As it has countless times in the last decade, Microsoft once again finds itself at a crossroads.
Over the course of thirty-plus years, Microsoft rose to global dominance on the back of the desktop computer. But in the last decade, PC sales have been slowing as mobile devices become the next paradigm in personal computing. This presents some serious challenges for Microsoft; the problems are bigger than just finding ways to win with smartphones and tablets. The traditional method of selling boxed software or licenses to hardware manufacturers and big businesses is changing.
Microsoft is moving towards the cloud, and beyond that it sees Blue
After years of domination, Microsoft is finally facing serious threats at the cores of its business, Office and Windows. Consumers and businesses alike are largely purchasing devices based on their capabilities and form factors rather than the software contained within. Windows is slowly becoming commoditized and Microsoft’s traditional allies are looking at Android and Chrome OS as viable alternatives, a trend that threatens the Windows monopoly. Microsoft faces a tricky balancing act as it faces a future that’s very different from its existing business.
Protecting the two cash cows, Office and Windows, by licensing software to businesses and OEMs has long been the strategy in Redmond — but things are starting to change. Microsoft is moving towards the cloud, and beyond that it sees Blue.
Blue is a deliberately meaningless name
Blue is the continuation of a push for reinvention that began in 2012, when Microsoft launched new versions of Windows, Office, and Windows Phone, unveiled a new corporate logo, and surprised the world with two Surface tablets. While Microsoft’s hardware and software launches were the stars of the show, CEO Steve Ballmer also detailed a "fundamental shift" in Microsoft’s business model, saying the company is now a devices and services company, rather than just a software one.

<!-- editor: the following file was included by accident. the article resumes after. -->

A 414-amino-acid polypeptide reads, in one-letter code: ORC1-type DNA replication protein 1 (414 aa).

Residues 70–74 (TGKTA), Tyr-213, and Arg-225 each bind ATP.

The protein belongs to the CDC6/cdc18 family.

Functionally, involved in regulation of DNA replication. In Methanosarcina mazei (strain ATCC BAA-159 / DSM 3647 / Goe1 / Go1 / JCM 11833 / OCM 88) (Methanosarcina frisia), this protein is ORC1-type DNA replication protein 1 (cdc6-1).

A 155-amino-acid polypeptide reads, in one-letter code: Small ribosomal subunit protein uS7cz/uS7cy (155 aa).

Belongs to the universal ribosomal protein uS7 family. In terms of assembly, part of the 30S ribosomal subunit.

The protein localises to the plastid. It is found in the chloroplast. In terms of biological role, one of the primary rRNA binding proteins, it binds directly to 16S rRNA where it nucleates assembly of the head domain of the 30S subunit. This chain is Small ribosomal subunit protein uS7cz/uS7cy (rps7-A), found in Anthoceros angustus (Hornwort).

Blue, the codename for a range of upcoming software and service updates, is a key part of this very shift. Microsoft chose Blue, a deliberately meaningless name, to focus on the products rather than the version numbers for the early milestones of development. While Windows Blue will adopt the Windows 8.1 moniker at retail, other updates in the Blue initiative have yet to receive final names. It's a simple push to align internal product processes and release software at an increased speed, making Microsoft more agile. Rather than a three year cycle for Windows releases, Microsoft will release upgrades every year. So will Blue truly bring much-needed change to Microsoft? Google used April Fool's as an opportunity to poke fun at Microsoft’s long-running claims that it would make big changes while clinging to the same old approach to its legacy businesses. Can Ballmer make Google eat its words?